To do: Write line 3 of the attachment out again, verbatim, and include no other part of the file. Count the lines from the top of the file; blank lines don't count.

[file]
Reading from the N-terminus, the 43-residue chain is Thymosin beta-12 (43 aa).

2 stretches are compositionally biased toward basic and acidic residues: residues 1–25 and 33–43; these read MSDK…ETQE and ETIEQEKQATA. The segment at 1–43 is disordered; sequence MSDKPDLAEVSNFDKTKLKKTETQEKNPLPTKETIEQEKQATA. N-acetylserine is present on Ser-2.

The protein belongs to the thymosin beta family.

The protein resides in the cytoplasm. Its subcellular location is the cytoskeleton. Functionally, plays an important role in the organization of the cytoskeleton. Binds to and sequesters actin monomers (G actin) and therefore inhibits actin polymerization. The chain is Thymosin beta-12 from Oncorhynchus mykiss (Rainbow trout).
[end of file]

The protein belongs to the thymosin beta family.